These differences should not be barriers to a fulfilling relationship, but incentives to explore and grow with your partner more fully. By that I mean, your partner’s differences are there to make him/her continuously intriguing and fascinating to you – so you never get bored with each other.
The differences between the two of you are there:
● To keep you fascinated and interested in each other.
● To keep you learning and discovering more about each other.
● To help you develop a selfless and sacrificial attitude towards each other.
● To help you explore and appreciate each other’s unique qualities and virtues.
● To help you grow and mature as you learn to understand and adjust to each other.
Once you start to see your differences in this light, you will never again see your differences as a negative thing. Instead, you would see your differences as life’s way of stretching, maturing and polishing you in a number of areas of life.
You’ll also view your differences as God’s way of helping you to learn how to enjoy life outside of your comfort zone. You’ll see your differences as God’s way of purging you of pride and selfishness, and helping you to develop a sacrificial attitude – as you learn to embrace and love a very different personality from yours.
“Let nothing be done through selfish ambition or conceit, but in lowliness of mind let each esteem others better than himself.” (Philippians 2:3.)
For example, in most relationships, you would find that couples have traits that are generally opposite in nature. The man may be fun-loving and out-going, while his wife may be very reserved. The woman may be well-organized and disciplined while her husband may be untidy, sloppy or carefree.
The man may be a big spender, while his wife is big on saving her money. My point is, neither spending nor saving is wrong, but for this relationship to blossom in the area of their finances like it should, the couple are going to have to learn to adapt a philosophy of finances that is somewhere in the middle.
For instance, 26 year old, Margaret has always been quiet and a bit shy. But when she met Toby, she fell head over heels in love with him. Toby was everything that Margaret wasn’t. And that was partly why she was attracted to him.
They got married a year later with hopes of a blissful future. Two and a half years into their marriage, Toby confided in his House Group that he wished he had married someone more like himself.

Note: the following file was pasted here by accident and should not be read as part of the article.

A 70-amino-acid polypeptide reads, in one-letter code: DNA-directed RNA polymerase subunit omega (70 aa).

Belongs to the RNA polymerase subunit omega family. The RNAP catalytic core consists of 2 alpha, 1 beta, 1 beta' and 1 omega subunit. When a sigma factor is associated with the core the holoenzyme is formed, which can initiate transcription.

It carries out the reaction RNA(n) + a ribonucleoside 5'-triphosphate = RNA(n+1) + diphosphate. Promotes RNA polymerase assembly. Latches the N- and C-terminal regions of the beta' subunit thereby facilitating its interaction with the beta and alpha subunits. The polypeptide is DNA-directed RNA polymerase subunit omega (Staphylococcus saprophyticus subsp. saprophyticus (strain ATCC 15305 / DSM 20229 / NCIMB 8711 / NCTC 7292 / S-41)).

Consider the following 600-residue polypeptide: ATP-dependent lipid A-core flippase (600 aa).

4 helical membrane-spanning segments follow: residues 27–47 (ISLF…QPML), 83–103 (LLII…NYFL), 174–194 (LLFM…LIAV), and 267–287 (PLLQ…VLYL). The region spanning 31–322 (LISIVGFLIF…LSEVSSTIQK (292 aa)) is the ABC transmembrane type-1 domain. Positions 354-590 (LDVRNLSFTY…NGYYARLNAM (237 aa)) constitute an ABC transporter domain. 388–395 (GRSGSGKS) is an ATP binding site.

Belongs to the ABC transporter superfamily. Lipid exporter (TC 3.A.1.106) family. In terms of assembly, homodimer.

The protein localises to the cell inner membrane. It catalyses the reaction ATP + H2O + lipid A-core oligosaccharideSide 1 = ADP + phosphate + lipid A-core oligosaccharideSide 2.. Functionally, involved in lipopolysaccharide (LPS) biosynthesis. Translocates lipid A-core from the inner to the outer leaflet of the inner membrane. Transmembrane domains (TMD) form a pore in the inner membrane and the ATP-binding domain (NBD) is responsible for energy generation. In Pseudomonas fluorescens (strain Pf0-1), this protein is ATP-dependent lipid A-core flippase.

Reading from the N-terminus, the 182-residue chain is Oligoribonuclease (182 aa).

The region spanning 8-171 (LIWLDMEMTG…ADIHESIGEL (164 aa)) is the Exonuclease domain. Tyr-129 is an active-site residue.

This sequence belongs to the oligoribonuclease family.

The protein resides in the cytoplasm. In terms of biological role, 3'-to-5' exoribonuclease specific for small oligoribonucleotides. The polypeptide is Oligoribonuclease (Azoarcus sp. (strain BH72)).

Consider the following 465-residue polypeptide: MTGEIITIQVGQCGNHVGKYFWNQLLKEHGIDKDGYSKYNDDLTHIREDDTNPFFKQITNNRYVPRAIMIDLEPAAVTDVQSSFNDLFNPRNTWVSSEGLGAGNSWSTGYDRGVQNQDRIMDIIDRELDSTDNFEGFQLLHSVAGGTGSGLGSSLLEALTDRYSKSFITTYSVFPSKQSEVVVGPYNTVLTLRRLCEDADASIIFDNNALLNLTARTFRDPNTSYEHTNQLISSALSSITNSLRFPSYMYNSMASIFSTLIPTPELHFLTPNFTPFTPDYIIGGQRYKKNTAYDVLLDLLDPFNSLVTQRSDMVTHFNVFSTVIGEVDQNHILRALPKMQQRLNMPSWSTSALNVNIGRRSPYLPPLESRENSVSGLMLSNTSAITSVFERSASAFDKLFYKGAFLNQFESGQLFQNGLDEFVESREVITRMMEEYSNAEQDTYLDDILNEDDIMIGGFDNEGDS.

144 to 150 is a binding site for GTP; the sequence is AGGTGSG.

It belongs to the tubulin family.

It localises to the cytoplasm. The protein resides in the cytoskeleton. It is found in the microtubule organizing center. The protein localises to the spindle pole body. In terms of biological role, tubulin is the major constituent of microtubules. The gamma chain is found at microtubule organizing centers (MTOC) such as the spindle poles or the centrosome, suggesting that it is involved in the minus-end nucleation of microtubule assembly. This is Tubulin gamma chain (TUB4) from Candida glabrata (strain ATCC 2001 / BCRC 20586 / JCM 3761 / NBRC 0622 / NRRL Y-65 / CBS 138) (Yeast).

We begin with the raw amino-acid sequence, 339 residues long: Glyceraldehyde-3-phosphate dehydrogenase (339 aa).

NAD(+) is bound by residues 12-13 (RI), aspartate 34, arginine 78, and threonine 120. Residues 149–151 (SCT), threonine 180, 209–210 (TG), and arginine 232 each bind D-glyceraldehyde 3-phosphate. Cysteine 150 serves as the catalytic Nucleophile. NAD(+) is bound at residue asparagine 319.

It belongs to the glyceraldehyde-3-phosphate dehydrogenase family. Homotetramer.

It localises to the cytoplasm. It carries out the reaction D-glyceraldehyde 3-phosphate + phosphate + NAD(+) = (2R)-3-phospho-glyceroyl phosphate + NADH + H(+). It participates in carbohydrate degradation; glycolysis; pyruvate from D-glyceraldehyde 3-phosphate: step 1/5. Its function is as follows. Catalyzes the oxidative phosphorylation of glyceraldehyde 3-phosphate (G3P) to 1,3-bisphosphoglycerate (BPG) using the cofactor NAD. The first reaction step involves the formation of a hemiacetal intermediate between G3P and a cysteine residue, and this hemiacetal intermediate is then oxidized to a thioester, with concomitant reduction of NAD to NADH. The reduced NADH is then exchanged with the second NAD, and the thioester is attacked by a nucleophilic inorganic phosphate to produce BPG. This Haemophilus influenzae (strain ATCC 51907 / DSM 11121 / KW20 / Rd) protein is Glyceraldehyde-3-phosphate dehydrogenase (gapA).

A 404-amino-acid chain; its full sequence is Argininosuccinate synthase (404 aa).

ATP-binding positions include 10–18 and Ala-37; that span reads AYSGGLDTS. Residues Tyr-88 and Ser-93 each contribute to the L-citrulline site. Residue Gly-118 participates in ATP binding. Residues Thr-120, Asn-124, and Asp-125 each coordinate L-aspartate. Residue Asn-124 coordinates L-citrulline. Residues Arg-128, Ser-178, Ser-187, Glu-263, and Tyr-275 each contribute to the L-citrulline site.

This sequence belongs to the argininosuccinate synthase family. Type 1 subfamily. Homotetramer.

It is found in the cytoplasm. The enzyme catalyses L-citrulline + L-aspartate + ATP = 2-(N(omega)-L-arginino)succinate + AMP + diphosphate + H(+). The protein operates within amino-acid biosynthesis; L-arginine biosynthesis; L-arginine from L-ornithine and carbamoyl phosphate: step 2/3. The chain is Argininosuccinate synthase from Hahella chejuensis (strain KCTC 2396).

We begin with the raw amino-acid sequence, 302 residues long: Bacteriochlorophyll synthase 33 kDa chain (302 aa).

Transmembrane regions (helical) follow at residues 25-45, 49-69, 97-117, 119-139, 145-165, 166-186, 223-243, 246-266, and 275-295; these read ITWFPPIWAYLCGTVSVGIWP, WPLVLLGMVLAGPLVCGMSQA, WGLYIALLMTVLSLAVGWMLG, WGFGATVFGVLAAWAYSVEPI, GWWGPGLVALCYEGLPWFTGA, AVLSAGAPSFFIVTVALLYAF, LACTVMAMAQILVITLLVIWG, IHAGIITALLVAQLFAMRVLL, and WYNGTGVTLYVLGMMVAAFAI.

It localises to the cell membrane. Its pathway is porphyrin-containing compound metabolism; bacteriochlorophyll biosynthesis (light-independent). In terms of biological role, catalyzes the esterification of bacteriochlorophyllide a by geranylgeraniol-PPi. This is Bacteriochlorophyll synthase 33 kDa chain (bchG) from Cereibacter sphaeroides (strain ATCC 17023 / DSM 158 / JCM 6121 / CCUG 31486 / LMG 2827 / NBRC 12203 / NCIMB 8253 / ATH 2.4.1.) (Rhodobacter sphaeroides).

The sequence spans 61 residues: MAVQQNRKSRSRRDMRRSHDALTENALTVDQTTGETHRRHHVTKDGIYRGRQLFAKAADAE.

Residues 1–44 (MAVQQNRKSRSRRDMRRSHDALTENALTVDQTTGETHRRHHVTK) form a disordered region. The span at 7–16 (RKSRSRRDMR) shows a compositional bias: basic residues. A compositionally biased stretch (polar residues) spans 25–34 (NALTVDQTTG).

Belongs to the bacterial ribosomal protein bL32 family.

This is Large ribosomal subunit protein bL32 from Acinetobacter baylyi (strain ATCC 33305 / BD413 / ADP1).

He complained that his wife didn’t like going out with him; and when she did venture out she preferred to sit quietly in the corner of the room. She never seems to have an opinion about anything; and she didn’t want him to throw her a 30th birthday party.
Finally, he bleated out in exasperation, “I think marrying an introvert was a big mistake.”
Now I don’t think Toby's problem is really his wife’s temperament, but his desire to make her into his image. And that never works in a marriage. God often brings opposites together so that both can contribute what makes them unique to the union.
Of course, it would be helpful if Margaret could move a little towards meeting her husbands need for companionship and fun. That’s what people who love each other do. They stretch beyond their comfort to meet their partner’s need because they love their partner. But marrying an introvert was not the mistake here. The mistake in this marriage was not adapting; not adjusting; not being patient; and not appreciating the personality traits of the other person.
“Love each other with genuine affection, and take delight in honouring each other.” (Romans 12:10.) NLT
In talking to couples, I am never surprised when I find out that one of the main sources of conflict in the relationship has to do with the different ways the couple each respond to life issues or the way they have learnt to process things.
Thus, if the couple see something in their marriage as a problem to be solved and it doesn’t get solved, they believe that they have a problem that can’t be solved. If, on the other hand, they view that same issue as a stepping stone to greater intimacy and refuse to give up until
they achieve that intimacy, they generally do.
That’s going to take understanding, humility, maturity, sacrifice and even compromise on occasions. But, it is precisely this kind of dilemma in our marriages that God uses to stretch and transforms us – as we learn to see things His way.